Knox: The Gulf School District is working closely with a consultant through the Triumph Gulf Coast organization to write a grant for an unmanned aircraft systems (drones) program that will produce certified students who will be able to work with Tyndall Air Force Base and a variety of industries. This transformational technology is expected to have a profound impact on the Panhandle region. Because our small high schools in Port St. Joe and Wewahitchka cannot easily obtain funding for multiple vocational programs, the Triumph funding for the drone program will be an exciting new program for our students.

We already have Microsoft Specialist Certification and welding at Port St. Joe High School. Wewahitchka High School also has Microsoft Specialist Certification and a carpentry program, and they will add welding this year if funding is approved. Wewahitchka High School recently began an agriscience program in response to the needs of new companies in the area. Triumph funding can be instrumental in firmly establishing that program and permitting it to be self-sustaining. Similarly, Port St. Joe High School would benefit from Triumph resources in implementing a culinary arts program being started this year. While not a true vocational program, our excellent NJROTC program at Port St. Joe High School gives students an advantage through experience and pay grade when joining the military.

With an overwhelming aging group of Baby Boomers, I feel another needed program for career preparation would be the eventual implementation of a nursing preparation program at our high schools. This program would increase job opportunities and excellent health care support in the local medical community. Our students would provide invaluable nursing services in any community in which they settle.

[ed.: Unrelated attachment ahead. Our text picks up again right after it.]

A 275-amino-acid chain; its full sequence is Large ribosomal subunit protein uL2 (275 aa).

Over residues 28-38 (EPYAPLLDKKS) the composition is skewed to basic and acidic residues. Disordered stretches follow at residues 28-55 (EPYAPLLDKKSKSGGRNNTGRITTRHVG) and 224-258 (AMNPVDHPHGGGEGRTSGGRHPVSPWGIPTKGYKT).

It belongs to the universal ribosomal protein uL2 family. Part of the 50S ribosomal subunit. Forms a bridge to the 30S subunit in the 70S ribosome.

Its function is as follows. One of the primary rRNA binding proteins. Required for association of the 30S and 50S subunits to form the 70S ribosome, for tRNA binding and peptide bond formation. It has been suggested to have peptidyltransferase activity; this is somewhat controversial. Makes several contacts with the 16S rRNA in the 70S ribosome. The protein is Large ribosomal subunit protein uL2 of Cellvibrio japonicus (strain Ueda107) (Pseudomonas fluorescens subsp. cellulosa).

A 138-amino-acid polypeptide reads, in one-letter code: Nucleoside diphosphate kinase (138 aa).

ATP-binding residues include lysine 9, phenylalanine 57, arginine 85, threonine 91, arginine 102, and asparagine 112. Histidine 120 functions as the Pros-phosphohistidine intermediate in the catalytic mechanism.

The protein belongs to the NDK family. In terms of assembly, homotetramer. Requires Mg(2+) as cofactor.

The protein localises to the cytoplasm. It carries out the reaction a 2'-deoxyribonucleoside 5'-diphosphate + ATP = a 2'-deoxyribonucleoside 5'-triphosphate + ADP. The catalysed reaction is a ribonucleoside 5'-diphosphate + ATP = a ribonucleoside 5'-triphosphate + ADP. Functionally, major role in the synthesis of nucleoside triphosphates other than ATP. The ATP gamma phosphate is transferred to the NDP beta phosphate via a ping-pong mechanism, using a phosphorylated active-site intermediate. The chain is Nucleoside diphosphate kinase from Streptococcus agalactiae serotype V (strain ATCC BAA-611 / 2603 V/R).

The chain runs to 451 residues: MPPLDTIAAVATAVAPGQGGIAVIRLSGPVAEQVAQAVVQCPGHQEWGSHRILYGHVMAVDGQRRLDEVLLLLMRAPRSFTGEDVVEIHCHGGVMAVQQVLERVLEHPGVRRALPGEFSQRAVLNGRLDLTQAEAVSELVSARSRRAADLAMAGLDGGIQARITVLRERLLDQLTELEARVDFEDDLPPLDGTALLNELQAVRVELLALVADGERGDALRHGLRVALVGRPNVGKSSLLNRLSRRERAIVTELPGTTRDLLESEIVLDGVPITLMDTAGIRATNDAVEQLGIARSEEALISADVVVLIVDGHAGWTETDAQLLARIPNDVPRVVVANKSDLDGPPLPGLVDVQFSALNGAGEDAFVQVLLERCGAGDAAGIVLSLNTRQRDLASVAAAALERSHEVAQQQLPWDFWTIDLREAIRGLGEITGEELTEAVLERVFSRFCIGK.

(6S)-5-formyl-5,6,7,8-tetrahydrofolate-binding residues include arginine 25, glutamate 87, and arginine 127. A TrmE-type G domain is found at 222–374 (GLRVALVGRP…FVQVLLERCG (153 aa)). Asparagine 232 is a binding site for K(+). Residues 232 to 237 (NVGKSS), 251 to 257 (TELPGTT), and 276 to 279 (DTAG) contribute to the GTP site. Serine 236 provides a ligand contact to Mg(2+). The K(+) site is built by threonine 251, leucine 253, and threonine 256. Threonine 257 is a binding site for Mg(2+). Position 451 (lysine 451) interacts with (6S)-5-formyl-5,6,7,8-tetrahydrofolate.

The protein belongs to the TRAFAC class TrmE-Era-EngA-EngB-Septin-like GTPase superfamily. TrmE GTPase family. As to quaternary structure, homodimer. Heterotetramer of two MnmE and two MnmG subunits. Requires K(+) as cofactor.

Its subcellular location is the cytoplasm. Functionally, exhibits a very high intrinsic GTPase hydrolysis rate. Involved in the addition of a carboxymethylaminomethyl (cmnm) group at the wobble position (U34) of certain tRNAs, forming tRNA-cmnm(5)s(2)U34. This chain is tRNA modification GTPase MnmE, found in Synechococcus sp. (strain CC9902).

Radcliff: Within the guidelines of the Triumph funding, I am in favor of seeking funding for a culinary program – I have heard this is perhaps already on the table. I also favor any funding that will help our students get the proper courses to move into the trade industry – HVAC, plumbing, welding, carpentry, etc.


3. Will you establish a policy to enable members of the community to introduce agenda items to the School Board meetings?


Hackett: If I find out there is no such policy I will write and introduce one.

Knox: There is already a policy in the Gulf County School Board Policy Manual that outlines the procedure to be used to place items on the School Board agenda.



Radcliff: There is currently a procedure where members of the community are placed on the agenda and afforded an opportunity to speak at school board meetings. However, I will seek to promote a more welcoming atmosphere when the public comes before the Board. I want to see the Board, through the leadership of the Chairman, engage with parents and other visitors as opposed to the superintendent taking the lead.




4. What efforts will you make to ensure the safety of students and staff?


Hackett: That is sadly a question that troubles everyone. My grandson was in first grade in the neighboring school district to Sandy Hook when that school was invaded. My daughter worked in the World Trade Center Complex when the planes ripped those buildings apart. Living freely without being paralyzed by fear can be challenging. I do not want our children attending schools that are armed encampments. Yet a safe learning environment is a necessity. I think that identifying what has worked in the past in other schools, workplaces, and, public places can be retrofitted for our schools. The introduction of School Social Workers into our schools will be a giant plus. They have the skills to identify troubled children, give assistance to families, and, intervene with creative solutions. They also offer forums to children to speak their truth without judgment creating safe spaces for children to “just be”. We can also harden our school campuses. I am open to all ideas and I welcome all input.